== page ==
Iteration Vs. Innovation: chicken or the egg

From the telephone to the Nokia 3310, iPhone, BlackBerry, leading up to mobile as we know it, times have changed.

Are these iterations or innovations?

The evolution across the various platforms of mobile and social media brings about fertile ground to come to terms with innovation, and iteration. The two are often used interchangeably, and many times, incorrectly.

The buzz around innovation

 

Innovation can be thought of as ‘coming up with new things’. Is Facebook an innovation? It can be thought of as an iteration because it possibly took the framework of Myspace and created an improvement on the model. However if you take a step back, few aspects to the leading social platform shows that it really is an innovation.

It was generally something we can label as, ‘game-changing’, and that is exactly what Facebook was. The act of innovation explains why customers are sometimes disappointed with new releases of iPhones or a new enhancement on Instagram, WhatsApp etc. Often it’s been branded as something innovative, which creates an expectation from a customers’ point of view that these products will be creations that are completely new.

A few recent innovations are new platforms such as Vine and Snap Chat. Many of those features inspired aspects apparent on other platforms such as Twitter and Instagram. Another example that is easy to understand is the Apple Watch. Although there were smart watches before it was released, nothing operated as smoothly, seamlessly and changed the game as did the Apple Watches. Apple also takes the lead in setting the tone for how their computer systems operate, and bold moves such as removing ear phonejacks on their mobiles. Their fans then adopt the movement quickly into their every day lives, and it becomes the new norm.

Iteration is as important as innovation

Steve Jobs- Apple is known for redesigning how people use tech

 

We can think of iteration on the other hand as constant improvements and refinements. It’s between the ‘fail fast’ and ‘agile approach. Taking existing concepts and making continuous improvements on them. Take for example the latest release of the Samsung Galaxy 8 which was recently launched. When compared to previous phones and other phones on the market, it is pretty much the same with just a few enhancements.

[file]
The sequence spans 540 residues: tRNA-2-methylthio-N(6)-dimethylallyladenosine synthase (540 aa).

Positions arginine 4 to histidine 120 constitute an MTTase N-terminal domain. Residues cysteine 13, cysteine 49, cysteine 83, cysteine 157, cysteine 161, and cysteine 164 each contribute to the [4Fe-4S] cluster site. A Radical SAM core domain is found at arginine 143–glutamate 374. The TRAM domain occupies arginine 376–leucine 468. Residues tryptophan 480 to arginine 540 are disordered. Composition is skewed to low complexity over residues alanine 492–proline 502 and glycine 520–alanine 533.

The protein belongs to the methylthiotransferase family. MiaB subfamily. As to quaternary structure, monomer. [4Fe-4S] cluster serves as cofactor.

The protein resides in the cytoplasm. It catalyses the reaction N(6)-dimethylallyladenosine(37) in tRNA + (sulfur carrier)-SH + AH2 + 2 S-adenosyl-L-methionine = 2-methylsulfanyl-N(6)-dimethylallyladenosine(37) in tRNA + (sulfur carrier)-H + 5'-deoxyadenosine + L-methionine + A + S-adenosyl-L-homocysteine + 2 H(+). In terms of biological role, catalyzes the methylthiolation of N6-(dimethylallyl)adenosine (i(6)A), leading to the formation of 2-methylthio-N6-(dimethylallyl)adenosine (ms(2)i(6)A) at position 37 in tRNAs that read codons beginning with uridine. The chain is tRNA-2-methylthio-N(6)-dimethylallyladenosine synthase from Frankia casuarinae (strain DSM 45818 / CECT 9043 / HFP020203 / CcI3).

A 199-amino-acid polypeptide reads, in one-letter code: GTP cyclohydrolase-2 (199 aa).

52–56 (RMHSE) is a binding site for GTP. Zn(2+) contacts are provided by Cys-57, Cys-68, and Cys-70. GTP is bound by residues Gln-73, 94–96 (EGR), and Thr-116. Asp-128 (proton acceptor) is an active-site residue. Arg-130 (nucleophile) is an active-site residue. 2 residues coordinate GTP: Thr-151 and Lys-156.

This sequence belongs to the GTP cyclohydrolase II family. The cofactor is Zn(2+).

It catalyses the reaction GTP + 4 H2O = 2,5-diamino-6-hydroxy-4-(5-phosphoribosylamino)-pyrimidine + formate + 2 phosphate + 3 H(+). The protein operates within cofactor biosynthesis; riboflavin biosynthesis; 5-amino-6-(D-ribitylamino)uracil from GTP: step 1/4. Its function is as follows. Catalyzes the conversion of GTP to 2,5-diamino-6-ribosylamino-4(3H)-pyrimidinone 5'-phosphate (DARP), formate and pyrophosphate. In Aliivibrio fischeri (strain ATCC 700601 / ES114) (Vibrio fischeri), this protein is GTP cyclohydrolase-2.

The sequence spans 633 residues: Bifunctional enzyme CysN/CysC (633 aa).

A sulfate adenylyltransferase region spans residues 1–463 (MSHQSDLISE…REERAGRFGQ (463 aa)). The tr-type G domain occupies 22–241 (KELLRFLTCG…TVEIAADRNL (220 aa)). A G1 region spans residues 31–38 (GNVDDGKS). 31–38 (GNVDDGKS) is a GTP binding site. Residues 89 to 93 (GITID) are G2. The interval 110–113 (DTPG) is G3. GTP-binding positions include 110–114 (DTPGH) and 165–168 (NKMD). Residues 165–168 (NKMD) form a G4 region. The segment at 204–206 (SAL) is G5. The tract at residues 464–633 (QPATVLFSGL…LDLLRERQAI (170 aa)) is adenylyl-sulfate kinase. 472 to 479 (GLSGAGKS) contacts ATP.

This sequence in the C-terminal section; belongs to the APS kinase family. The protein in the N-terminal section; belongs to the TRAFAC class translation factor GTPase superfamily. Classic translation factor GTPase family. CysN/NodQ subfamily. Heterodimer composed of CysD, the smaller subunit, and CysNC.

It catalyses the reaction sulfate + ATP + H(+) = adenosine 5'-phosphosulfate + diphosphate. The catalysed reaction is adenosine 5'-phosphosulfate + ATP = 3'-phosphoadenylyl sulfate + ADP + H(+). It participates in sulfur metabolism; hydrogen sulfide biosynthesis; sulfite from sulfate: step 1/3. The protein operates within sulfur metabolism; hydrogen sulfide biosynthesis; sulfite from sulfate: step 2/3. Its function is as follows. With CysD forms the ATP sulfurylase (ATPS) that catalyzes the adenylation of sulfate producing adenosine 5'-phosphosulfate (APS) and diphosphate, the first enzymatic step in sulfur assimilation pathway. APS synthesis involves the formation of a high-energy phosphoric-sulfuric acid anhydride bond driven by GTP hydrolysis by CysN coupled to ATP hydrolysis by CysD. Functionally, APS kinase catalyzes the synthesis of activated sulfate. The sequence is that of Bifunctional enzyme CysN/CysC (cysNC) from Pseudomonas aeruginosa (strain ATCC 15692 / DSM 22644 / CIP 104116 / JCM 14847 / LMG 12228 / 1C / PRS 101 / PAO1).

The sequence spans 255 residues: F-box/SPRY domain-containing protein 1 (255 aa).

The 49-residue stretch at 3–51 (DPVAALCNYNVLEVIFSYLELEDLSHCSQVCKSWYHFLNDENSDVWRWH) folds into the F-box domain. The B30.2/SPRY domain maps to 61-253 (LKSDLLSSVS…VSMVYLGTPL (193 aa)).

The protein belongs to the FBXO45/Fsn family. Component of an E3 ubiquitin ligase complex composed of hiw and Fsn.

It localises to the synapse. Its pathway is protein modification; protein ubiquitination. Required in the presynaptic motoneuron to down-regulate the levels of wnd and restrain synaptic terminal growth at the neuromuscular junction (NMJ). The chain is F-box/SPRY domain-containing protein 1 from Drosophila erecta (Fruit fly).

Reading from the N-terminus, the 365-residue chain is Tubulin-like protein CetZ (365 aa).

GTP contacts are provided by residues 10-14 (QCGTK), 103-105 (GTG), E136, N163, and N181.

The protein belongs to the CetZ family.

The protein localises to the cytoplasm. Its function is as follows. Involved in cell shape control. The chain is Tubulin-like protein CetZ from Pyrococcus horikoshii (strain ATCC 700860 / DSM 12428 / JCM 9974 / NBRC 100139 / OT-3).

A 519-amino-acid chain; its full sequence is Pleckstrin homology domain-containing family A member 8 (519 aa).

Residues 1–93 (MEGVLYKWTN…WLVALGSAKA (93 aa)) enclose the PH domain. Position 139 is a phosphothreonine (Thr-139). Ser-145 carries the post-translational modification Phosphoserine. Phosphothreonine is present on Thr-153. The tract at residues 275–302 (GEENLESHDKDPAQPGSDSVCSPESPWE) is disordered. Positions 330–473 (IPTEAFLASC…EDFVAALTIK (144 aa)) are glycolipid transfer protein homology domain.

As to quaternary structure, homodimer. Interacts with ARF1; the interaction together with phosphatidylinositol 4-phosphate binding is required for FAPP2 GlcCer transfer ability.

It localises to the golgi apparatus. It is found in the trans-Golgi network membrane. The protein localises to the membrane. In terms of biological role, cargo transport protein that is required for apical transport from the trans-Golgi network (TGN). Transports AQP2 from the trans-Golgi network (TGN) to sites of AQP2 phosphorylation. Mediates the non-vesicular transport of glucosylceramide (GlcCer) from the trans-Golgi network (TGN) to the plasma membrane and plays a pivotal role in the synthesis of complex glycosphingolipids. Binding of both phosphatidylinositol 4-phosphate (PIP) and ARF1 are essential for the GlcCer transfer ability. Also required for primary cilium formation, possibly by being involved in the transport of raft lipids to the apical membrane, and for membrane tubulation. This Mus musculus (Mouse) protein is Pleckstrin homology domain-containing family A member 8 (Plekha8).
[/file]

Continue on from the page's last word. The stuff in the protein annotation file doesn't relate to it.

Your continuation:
The Galaxy 8 boasts a larger display, no longer has a home button and also has a “Siri” like assistant. That’s an example of good iteration, constant improvements on previous versions that now has the Galaxy 8 on track to be the most popular phone.

Social Media is currently having a frenzy with iterations, with many platforms looking quite similar. In fact, many experts are saying the unique selling points between different platforms are no longer as clear-cut because of these iterations. Instagram has a facility to live stream, add albums, like, comment and follow. It’s not much different to Facebook, and is also quite similar to YouTube.

WhatsApp, a messaging platform well known to us, has video capabilities and ‘story-telling’ facilities similar to SnapChat. It’s improved the services of each of these industries but each product may eventually lose its bite as customers become fatigued due to overexposure of the same thing across different platforms.

To iterate or innovate?

Elon Musk’s Tesla iterates for the grand purpose of innovating

It’s apparent that putting iteration on the forefront is a huge benefit to companies or, to iterate first, and then innovate. Competition and market share is important that often the first to market often gets more rewards than an innovative product released after five years in a fast paced environment. An improvement on one product often inspires completely new innovations.

Some of the greatest modern day innovators have been able to sustain their success due to iteration. Steve Jobs and Bill Gates who are often seen as the fathers of modern day innovation actually have been iterating their products all along.

The success behind Apple is their sleek interface and unique typeface which Jobs had a keen eye for. If you look at the first Apple laptop, you’ll see how backdated it appears. Through small iterations to the size, weight and aesthetic appeal it became one of the most valuable pieces of technologies in the 21st century.

It’s the feedback loop that occurs through iteration which makes it a concept worth adopting. Elon Musk wholeheartedly adopts this fail fast, fast feedback approach and is one of the reasons why he is so successful. The success behinds Musks’ PayPal, Tesla, and SpaceX products come through constant iteration which eventually lead to innovation.

It might be hurtful actually to try and innovate these days without steadfast strategy and means to do so. The true competitive advantage is to iterate, fail fast, improve faster and through this innovation will occur.

 

Apple

Elon Musk